MORE CHUTES:  It turned out to be a good thing that Burton was required to plead to a sex offense.  Rapists used to be routinely permitted to plead down to non-sexual offenses.  That is why a high percentage of the first several thousand rapists identified through DNA matches had prior records only for crimes such as substance abuse and burglary, two common pleas that allowed predators to move from place to place and continue committing sex crimes with impunity.

Burton moved back to California and was required to register as a sex offender, which turned out to be one of the many, many thousands of good things that arise from sex offender registries — things you will never read about in any newspaper, of course.  Newspapers depict registering sex offenders as terribly cruel and ineffectual.

Anyway, after the good judges of the 11th Circuit threw Burton’s life sentence out on a technicality, and after the State of Georgia declined to try him again, it took him less than a year to go on a violent, crazed hunting spree against women.  It may have taken even less time, for there are no guarantees that Burton didn’t attack women in Columbus, or elsewhere in Georgia, or Alabama while he was awaiting the re-trial that never happened.

What is certain is that in 2004, freshly arrived from Georgia, he stalked and tried to abduct a woman in a parking lot in Palmdale, California.  The woman escaped.  He then attacked a teenager with a knife, trying to drag her into his car.  She escaped, and he was arrested.  After his arrest, three young girls came forward and reported the following crime:

The girls said a man approached them at the store saying he had car trouble and needed a ride, Lankford said. When he climbed into their car, he threatened one girl with a screwdriver and forced the sisters to take him to another town and back. He then forced one sister to drive his car while he rode with the other two. At a second parking lot the sister driving his car jumped out, and the man ran to his car and sped away. (“Felon Chargd in New Crimes,” Columbus Ledger-Inquirer, 3/2/04, fee for link)

These are the types of crimes that end with children’s bodies melting in the desert.  Luckily, those five victims escaped, but who didn’t?

By 2004, Burton was a fluent advocate for his own rights.  Upon arrest, he said to the police, “I’m a child molester, I want my phone call, and I want my attorney.” (ibid.)  Here is where the sex offender registry comes in: had he not been listed as a sex offender, he certainly would not have mentioned his prior convictions, and he might have been let free to await trial before the three young girls had time to see him in the newspaper or the judge learned of his record in Georgia.  Such things happen all the time, as readers of this blog know.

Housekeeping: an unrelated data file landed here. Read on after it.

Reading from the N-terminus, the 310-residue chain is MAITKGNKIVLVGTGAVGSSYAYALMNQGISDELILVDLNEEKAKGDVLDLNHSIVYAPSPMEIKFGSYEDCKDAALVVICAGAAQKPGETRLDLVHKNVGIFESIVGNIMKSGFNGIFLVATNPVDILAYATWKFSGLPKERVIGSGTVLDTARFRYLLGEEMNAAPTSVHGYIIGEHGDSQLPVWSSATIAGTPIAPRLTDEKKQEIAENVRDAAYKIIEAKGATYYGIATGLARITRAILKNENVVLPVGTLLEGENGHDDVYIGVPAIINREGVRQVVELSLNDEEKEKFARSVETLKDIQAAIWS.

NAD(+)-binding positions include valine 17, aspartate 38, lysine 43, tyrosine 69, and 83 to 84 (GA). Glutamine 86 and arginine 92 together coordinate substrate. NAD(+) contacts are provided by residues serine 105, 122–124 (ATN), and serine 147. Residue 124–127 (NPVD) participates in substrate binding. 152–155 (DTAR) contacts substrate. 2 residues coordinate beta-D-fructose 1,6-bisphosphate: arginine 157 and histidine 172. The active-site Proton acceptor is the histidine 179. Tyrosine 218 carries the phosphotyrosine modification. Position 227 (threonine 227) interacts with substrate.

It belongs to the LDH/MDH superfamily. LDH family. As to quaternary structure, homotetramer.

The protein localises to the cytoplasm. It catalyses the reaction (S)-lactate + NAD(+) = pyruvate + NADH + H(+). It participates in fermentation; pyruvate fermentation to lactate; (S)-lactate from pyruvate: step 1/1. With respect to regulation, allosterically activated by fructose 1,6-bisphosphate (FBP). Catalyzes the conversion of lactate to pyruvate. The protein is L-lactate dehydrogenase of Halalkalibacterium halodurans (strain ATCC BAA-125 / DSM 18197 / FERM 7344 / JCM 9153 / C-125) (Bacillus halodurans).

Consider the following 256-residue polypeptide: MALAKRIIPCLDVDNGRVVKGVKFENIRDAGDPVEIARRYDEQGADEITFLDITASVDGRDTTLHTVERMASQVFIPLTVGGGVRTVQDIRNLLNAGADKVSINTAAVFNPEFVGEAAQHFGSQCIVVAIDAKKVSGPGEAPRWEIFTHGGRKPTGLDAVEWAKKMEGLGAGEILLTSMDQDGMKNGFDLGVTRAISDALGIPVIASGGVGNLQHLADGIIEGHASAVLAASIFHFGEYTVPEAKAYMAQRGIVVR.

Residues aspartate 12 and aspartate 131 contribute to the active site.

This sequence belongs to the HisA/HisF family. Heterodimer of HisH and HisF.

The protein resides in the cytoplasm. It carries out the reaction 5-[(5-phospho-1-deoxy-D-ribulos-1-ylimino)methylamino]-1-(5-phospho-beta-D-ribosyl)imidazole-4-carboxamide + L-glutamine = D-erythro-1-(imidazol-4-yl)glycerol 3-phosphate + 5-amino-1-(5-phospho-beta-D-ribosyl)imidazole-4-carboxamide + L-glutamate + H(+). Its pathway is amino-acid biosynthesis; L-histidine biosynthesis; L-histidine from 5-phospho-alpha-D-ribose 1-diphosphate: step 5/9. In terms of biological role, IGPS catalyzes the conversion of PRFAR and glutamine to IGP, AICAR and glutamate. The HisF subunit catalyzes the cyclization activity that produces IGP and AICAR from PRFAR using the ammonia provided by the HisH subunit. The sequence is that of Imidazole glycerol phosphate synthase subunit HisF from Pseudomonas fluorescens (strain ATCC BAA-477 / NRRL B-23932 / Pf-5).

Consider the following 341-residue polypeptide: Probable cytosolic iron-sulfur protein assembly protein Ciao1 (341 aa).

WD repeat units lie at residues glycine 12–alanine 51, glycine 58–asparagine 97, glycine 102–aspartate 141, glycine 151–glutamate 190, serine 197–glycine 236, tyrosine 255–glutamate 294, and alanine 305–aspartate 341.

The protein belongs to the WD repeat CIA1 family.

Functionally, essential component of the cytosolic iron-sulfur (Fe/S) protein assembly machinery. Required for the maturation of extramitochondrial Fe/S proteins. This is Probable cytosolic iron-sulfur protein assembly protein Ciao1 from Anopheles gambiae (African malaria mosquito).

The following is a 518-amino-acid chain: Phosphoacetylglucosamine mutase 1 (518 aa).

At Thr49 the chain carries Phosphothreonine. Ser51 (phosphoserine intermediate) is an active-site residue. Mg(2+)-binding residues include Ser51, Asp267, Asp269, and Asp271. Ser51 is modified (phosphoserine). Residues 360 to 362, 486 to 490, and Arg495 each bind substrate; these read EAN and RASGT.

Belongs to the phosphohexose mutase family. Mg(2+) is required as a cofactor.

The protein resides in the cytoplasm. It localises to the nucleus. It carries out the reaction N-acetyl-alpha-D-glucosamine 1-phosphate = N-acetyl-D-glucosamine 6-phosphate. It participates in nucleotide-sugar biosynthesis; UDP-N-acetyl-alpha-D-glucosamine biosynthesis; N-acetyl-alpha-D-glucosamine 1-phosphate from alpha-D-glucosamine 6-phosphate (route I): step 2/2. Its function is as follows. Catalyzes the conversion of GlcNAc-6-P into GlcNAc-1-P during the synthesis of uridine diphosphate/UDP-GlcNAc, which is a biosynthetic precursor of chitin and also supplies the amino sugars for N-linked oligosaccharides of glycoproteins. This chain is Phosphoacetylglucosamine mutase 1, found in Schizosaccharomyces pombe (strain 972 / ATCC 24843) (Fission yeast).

So the sex offender registry law may have saved lives in California that week.  The next time you read a news story condemning registries, remember Russell Burton.

CHUTES: In 2004, Burton was tried in Los Angeles Superior Court and found guilty of stalking, attempted kidnapping, making terroristic threats, and possession of cocaine.  His sentence for these crimes illustrate the effectiveness of California’s “three-strikes and you’re out” laws:

Burton’s sentence consisted of three terms of 25 years to life plus a one-year weapons enhancement and a five-year prior-serious-felony enhancement. (“Rapist’s Sentence Cut by 25 Years,” Los Angeles Daily News, 10/30/06, fee for link)

A dozen years earlier, prior to sentencing reform, Burton would likely not have received such a long sentence for these crimes, even though he has proven that he poses a serious threat.  And without the “three-strikes” rule, any sentence he did receive would have been slashed automatically the moment he set foot in prison.

LADDERS and CHUTES:  Burton immediately set to appealing his new convictions.  Why not?  In 2006, an appeals court agreed to throw out one of his 25-year sentences, the one for stalking, on the grounds that following a woman from one shopping mall to another did not rise to the level of stalking (the more people learn about the substance of most appeals, the better).  But in addition to doing this, the 2nd District Court of Appeals of California also rejected Burton’s claim that the three-strikes law constituted cruel and unusual punishment because so much time (14 years, to be precise) had elapsed between his crimes.  Here is what the court had to say, as reported in the Los Angeles Post: